Readers comments 6-19-15

Water mandate discriminates

Dear Editor:

I fully agree with Chet and Eileen Jaeger’s letter published June 5 that the upcoming water-saving plan discriminates against conscientious, civic-minded residents who have already implemented water-saving ideas, something we were asked to do voluntarily years ago.

The 32 percent reduction favors those homeowners who are responsible for Claremont having to reduce consumption by seven percent more than the state mandate requires. It is also likely to encourage homeowners to use more water once the drought ends, in anticipation of future percentage reductions.

Instead of a blanket 32 percent reduction, why not implement a water-saving program based on the size of the lot and the number of persons living in the household? Lot size numbers are readily available and household numbers could be established and verified with a phone call or letter. Temporary adjustments and exceptions, such as a child moving back home, could also be put in place.

Let’s not reward the water hogs.

Theodore Perry



Walking the walk

Dear Editor:

Mayor Corey Calaycay and the Claremont City Council are a contradiction. Mr. Calaycay was espousing how wonderful Claremont has been in providing sustainability practices for Claremont in recent years at the Bill McKibben talk at Bridges Auditorium as part of the conference “Seizing an Alternative: Toward an Ecological Civilization.”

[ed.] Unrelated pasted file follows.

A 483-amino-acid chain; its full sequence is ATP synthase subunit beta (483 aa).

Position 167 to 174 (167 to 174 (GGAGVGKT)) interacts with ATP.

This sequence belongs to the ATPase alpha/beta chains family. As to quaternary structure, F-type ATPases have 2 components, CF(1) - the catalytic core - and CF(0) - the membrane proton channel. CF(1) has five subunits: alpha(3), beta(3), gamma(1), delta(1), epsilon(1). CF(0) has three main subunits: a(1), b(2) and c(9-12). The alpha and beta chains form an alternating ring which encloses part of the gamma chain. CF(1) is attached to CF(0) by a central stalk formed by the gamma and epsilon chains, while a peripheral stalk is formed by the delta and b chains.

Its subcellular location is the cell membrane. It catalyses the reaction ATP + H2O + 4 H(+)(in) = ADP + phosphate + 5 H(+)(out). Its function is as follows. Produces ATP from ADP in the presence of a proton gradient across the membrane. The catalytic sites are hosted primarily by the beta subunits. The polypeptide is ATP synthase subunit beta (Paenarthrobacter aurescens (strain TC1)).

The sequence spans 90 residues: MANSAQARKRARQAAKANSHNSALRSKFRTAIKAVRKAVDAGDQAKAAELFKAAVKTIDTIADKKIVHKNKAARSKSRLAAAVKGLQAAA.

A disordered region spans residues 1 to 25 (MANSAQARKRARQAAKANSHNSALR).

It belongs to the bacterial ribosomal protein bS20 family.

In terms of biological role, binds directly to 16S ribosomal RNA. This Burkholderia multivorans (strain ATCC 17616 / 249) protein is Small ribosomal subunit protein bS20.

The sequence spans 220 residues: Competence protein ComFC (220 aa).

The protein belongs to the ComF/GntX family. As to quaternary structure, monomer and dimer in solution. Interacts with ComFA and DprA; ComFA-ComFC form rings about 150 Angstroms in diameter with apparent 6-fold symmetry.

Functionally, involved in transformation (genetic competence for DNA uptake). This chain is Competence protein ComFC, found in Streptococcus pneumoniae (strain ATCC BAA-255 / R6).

Yet, the council approved the cutting down of beautiful trees at the request of a parent with unfounded evidence or proof that these trees were causing her son’s allergies to worsen. In addition, this same mayor and city council approved four new housing developments to be built just this past year, creating humongous water usage, resources consumption, more congestion (traffic and emissions from cars) and taking away from the beauty of this city.

And then to top it off, Mr. Calaycay encouraged attendees to go out to shop in Claremont and be good consumers! You can’t have it both ways. You can’t talk out of both sides of your mouth without losing credibility and respect.

Kae Yates



Losing Claremont

Dear Editor:

Could someone please explain what is happening to the city of Claremont? Is it just getting too crowded or are too many people from other cities coming and changing the vibe?

We’ve lost something in the rush to (over) develop and get people to “Discover Claremont.”

Witness the following that happened on an otherwise peaceful Friday afternoon outside Some Crust bakery: After a near-collision in front of the bakery, a customer sitting at one of the tables felt okay saying in front of everyone to the driver, “You almost caused a crash, a#*hole.”

This was in front of the driver’s young child, no less. Little did the customer know that the person he said this to is an accomplished author and the grandson of the founder of one of Claremont’s oldest and most beloved businesses.

Even if the driver was perhaps in the wrong for the U-turn he made, that is certainly no reason to call someone an a#*hole in public. The aggressive manner in which the accuser handled himself was unwarranted. He was in the wrong and should have behaved in a civil way and offered the driver an apology for speaking to him that way.